DANBY — The unmistakable sounds of grief and loss echoed through the quiet woods and wildflowers along Danby Mountain Road on Saturday.
It was the same place, months earlier, that the February snows retreated just enough to reveal the bullet-riddled body of a teenager from Springfield, Mass., lying on the ground 15 feet from the roadway. That early February discovery started a months-long murder investigation. When the winter snows finally retreated into the greens and warmth of a Vermont spring, a grieving mother paid a visit to the place it all happened.
The family of Isaiah Rodriguez, along with a Vermont State Police escort and, with their approval, the Banner, visited the remote site high up Danby Mountain Road Saturday morning, where police believe the 17-year-old was shot numerous times in the torso and left to die in early February. They brought balloons, blankets, buttons, photographs, candles and rosaries, creating a solemn memorial just steps away from where Isaiah fell, at the foot of an old pine tree.
There, they held each other gathered in a circle, praying, crying and releasing star-shaped balloons into the bright-blue, sunlit sky. The balloons hovered for a brief moment directly above the spot, then floated high above before ascending over the mountaintop.
“It was very important to come here today,” said Damarielys Rodriguez, Isaiah’s mother. “Just being here, knowing where he was at, where they left him, knowing he’s not lost in these woods somewhere, my baby. I know he was here today with us. I could feel it. I felt him strong on that ride up this road, and what he must have felt that day, and knowing we are finally here with him now, we can see Isaiah as we want to. I miss him tremendously.”
Isaiah’s mother, draped in a custom-made blanket strewn with photographs of her son, knelt over the simple memorial and, pressing her hand over the dirt, tears streaming behind oversized sunglasses, kissed a photo of Isaiah before placing it next to a rock found at the site, covered with messages for Isaiah from the family.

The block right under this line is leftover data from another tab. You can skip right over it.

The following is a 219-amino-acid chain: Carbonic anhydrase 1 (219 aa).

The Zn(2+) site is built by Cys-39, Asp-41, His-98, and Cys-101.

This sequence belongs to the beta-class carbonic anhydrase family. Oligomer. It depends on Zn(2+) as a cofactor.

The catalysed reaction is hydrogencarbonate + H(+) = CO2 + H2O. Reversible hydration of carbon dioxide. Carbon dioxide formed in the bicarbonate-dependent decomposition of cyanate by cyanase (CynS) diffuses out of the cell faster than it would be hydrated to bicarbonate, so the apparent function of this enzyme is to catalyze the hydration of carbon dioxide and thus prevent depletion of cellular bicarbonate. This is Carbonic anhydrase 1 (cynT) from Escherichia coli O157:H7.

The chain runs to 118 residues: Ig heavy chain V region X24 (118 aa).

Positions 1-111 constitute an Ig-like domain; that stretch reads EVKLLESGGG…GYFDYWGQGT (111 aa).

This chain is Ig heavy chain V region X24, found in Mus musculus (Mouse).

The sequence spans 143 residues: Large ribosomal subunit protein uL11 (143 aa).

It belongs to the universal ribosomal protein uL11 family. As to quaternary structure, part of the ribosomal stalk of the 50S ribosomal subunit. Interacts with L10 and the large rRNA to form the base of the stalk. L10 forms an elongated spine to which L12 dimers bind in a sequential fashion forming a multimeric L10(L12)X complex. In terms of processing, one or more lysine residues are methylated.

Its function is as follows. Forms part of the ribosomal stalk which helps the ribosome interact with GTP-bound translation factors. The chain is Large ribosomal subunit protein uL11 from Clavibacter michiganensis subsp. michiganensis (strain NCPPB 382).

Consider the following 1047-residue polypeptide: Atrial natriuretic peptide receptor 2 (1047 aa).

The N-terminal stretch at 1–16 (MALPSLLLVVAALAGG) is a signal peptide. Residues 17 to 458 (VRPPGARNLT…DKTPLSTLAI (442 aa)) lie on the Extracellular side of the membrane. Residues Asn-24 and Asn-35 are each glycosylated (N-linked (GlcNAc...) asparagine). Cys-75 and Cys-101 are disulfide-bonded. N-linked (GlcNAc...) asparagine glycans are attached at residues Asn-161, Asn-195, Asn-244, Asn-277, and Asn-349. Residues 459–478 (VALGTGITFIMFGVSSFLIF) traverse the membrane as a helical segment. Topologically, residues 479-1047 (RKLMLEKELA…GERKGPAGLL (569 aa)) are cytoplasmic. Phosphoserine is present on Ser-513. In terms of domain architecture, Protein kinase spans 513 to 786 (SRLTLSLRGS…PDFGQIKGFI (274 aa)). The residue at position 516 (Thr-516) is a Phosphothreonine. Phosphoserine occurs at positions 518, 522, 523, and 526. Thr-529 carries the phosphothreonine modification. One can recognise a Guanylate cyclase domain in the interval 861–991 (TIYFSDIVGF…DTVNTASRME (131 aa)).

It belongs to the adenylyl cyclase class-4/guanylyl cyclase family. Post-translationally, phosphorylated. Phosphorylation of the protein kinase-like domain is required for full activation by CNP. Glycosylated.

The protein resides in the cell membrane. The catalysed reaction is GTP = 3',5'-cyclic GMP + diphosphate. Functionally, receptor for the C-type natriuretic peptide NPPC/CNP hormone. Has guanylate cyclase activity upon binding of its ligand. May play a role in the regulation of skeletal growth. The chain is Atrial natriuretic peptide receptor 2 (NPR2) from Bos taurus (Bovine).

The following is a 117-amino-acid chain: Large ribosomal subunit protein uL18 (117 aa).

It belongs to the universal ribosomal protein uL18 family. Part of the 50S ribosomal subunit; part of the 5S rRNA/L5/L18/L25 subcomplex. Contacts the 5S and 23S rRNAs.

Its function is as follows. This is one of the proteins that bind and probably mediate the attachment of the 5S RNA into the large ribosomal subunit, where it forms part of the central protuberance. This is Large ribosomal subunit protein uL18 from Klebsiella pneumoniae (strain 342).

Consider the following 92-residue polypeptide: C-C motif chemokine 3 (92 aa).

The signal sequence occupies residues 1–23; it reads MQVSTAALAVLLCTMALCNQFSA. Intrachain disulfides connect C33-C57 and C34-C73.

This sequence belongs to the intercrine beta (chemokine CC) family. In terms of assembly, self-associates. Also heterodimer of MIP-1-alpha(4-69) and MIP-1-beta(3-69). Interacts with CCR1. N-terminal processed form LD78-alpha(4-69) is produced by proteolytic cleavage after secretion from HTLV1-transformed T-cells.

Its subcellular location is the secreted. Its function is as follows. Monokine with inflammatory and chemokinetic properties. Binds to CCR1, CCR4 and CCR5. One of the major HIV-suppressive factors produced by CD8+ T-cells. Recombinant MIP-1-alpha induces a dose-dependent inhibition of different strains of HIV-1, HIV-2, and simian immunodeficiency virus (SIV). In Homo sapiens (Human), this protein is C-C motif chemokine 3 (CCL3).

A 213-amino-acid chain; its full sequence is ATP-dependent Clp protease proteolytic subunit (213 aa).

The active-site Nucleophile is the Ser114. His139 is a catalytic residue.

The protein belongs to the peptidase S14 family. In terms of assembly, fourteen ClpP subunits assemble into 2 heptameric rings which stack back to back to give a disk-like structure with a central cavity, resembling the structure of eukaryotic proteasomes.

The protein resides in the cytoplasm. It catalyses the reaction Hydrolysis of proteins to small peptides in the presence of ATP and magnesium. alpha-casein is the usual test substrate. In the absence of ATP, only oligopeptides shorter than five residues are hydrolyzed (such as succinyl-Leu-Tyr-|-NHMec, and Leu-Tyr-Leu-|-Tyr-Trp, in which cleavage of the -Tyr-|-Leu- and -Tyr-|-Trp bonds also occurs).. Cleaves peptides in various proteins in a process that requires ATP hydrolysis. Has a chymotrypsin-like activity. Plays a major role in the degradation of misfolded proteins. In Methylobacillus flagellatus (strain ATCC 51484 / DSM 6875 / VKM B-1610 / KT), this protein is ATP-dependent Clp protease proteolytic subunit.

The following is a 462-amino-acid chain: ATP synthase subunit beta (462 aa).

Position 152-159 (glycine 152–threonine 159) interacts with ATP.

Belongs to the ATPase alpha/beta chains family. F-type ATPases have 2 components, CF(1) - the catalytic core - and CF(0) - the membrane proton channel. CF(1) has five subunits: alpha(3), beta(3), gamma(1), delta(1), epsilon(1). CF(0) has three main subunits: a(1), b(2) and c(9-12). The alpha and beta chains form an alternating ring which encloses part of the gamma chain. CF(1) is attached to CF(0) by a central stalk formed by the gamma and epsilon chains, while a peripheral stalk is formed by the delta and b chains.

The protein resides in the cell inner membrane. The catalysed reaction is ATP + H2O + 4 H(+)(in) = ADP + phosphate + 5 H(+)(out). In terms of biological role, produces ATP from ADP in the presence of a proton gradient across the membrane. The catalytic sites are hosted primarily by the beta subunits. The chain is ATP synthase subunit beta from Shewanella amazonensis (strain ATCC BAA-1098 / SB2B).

Just three days shy of his 18th birthday, Isaiah was found shot dead and discarded on the side of this rural dirt road high in the mountains in Danby. His frozen body was found lying in the snow about 10 feet from the roadway with multiple gunshot wounds to his torso. Isaiah was wearing a black winter coat and sport-slide sandals on his feet.
The Vermont Health Department released a death certificate soon after his body was found, confirming that he was killed on Danby Mountain Road, death caused by gunshot wounds to his torso. He was pronounced dead on Feb. 3, although police believe he was shot the day before, on Feb. 2. There have been no arrests.
“The investigation is proceeding well,” said Detective Sgt. Tyson Kinney of the Vermont State Police Major Crimes Unit and lead investigator on Isaiah’s murder case. “We are in the process of analyzing data that we’ve received. I am very confident that we are close, on the right track to find justice for Isaiah, and get the answers the family deserves.”When asked about a possible time frame for an arrest, Kinney said, “possibly late summer or early fall. That’s what we are hoping.”
Kinney, along with his boss, Detective Lt. John-Paul Schmidt, and Victim Services Director Kate Brayton, escorted Isaiah’s family up the mountain to the exact spot where Isaiah was found. According to Kinney, the area has changed since then, with the owners of the land choosing to put up an 8-foot dirt berm along the roadway that opens into their gravel field and a “Keep Out” sign at the end of the berm.
“The family welcomed Isaiah’s family to visit anytime,” according to Kinney. “They wanted me to tell you how sorry they were.”
As Isaiah’s family was finishing their visit, Kinney, Schmidt and Brayton all walked over to the makeshift memorial and placed flowers next to the candles on the ground.
“This becomes personal at some point,” said Kinney. “As a homicide investigator, we typically build a relationship with the victim’s family, but this is the first time I’ve ever personally attended anything like today. Just being here allows me to feel closer to them.
“They need to trust me. They need to understand that I have a job to do and that I am fighting for them and Isaiah. Having them allow me into their family, being here to honor Isaiah, it’s very special.”
At one point, a passerby stopped her car along the road next to Isaiah’s mother and, reaching out, grabbed hold of her hand, holding on tight for several minutes as they talked. Two women, hand-in-hand, their shared moment alone together, allowed for a smile from Isaiah’s mom and an exchange of cellphone numbers. Then she drove away, a heartfelt moment on an emotional day that started with tears and ended with a smile on behalf of a young man cut down before he got a chance to begin.
“People are so nice here,” Isaiah’s mother said.
When asked if she thought justice would come for Isaiah and her family, Damarielys took a few moments to gather her thoughts before saying, not much above a whisper, “I hope so.”
Then the tears started to flow as she walked away. She stopped and, looking back toward where they found his body a few months earlier, took one last look.
“He was a good kid, my baby. I miss him terribly.” Then, clutching the blanket with her son’s face, she was finally able to walk away.